Reference > Quotations > Frank J. Wilstach, comp. > A Dictionary of Similes
Frank J. Wilstach, comp.  A Dictionary of Similes.  1916.
  Hang as high as Haman.
  Hanging like Mahomet’s coffin, between earth and heaven.
  Hang together like bees.
  Hang together like birds.
  Hang together like burrs.
  Hangs together like a rope of sand.
  Like Mahomet’s coffin, the shocking word hung half-way ’twixt the root and the tip of the tongue.
            —Richard Harris Barham
  One snowy cloud hangs, like an avalanche of frozen light upon the peak of night’s cerulean Alp.
            —Thomas Lovell Beddoes
  Hung, like words of transport trembling on the tongue, too strong for utterance.
            —Robert Bloomfield
  Hang like Mahomet in the air.
            —Samuel Butler
  You dosed me with a drug that hangs about my tongue like a pound-weight on a humming-bird’s wing.
            —James Fenimore Cooper
  Hangs his head … like bending lilies over-charg’d with rain.
            —Richard Duke
  Hung like heaven around.
            —Gerald Massey
  Hang like a tail.
            —George Meredith
  Hangs on the heart like a nightmare.
            —Owen Meredith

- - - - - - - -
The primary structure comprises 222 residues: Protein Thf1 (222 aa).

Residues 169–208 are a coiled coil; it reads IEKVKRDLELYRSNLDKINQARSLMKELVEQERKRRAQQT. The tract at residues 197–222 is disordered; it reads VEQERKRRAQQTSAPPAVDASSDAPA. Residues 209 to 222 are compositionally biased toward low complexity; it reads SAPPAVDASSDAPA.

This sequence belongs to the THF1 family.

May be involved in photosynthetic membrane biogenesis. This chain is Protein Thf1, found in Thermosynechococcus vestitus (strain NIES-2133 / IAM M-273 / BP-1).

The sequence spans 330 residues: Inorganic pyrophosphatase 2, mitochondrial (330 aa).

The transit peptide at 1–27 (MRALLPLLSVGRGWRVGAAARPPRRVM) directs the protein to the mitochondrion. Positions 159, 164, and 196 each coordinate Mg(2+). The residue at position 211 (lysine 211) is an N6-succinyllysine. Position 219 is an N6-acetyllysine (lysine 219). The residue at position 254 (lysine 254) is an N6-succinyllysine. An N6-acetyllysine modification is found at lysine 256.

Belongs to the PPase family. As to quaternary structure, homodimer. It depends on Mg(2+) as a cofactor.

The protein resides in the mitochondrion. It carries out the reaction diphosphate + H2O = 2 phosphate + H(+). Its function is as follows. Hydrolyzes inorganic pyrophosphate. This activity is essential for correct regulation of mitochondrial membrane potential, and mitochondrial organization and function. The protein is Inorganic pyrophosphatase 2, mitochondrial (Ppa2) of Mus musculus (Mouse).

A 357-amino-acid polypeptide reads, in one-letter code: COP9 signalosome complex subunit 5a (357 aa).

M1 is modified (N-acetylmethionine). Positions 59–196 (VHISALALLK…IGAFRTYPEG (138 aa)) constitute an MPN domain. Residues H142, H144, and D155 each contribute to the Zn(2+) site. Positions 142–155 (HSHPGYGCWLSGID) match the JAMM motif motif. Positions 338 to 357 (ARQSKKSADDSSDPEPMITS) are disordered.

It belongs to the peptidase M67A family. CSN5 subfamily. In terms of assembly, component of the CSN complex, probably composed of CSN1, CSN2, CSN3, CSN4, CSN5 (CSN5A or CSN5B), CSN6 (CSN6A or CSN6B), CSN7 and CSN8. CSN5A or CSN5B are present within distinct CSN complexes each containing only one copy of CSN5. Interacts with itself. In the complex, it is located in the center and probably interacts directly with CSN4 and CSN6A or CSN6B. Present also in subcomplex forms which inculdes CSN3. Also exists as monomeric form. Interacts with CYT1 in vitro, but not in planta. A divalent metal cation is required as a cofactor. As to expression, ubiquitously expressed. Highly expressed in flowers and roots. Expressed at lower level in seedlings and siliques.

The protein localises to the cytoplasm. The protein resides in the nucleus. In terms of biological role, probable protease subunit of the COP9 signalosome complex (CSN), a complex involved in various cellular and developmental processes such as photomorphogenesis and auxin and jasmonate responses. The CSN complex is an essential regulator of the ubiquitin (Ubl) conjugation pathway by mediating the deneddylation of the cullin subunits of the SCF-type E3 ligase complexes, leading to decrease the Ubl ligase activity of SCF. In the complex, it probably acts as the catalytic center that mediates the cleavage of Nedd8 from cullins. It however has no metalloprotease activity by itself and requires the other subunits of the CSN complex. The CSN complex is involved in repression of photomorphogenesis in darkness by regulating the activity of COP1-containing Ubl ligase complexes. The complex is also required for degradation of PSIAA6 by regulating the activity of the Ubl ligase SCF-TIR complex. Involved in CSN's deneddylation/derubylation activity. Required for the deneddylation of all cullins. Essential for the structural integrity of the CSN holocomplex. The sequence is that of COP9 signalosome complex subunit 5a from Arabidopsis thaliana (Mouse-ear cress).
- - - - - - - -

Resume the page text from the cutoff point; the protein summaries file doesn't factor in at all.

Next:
Hung like mists o’er sleeping streams
In uninhabitable lands.
            —T. Buchanan Read
  Hung like a vapor in the cloudless sky.
            —Samuel Rogers
  Hung like an icicle on a Dutchman’s beard.
            —William Shakespeare
            His listless hand
Hung like dead bone within its withered skin.
            —William Shakespeare
  Hangs like flax on a distaff.
            —William Shakespeare
  Hang me in a bottle like a cat, and shoot at me.
            —William Shakespeare
  Hang upon him like a disease.
            —William Shakespeare
  Hang upon my tongue like a new-married wife upon her husband’s neck.
            —William Shakespeare
  She hangs upon the cheek of night
Like a rich jewel in an Ethiope’s ear.
            —William Shakespeare
  Hang on her lips like a padlock on a pedlar’s budget.
            —Edward Sharpham
  Hung like bees on mountain-flowers.
            —Percy Bysshe Shelley
  Hang like night on heaven above me.
            —Percy Bysshe Shelley
  Hangs heavy as the dewiest poppy.
            —Arthur Upson
  Hang like sackcloth on a wanton nun.
            —Thomas Wade

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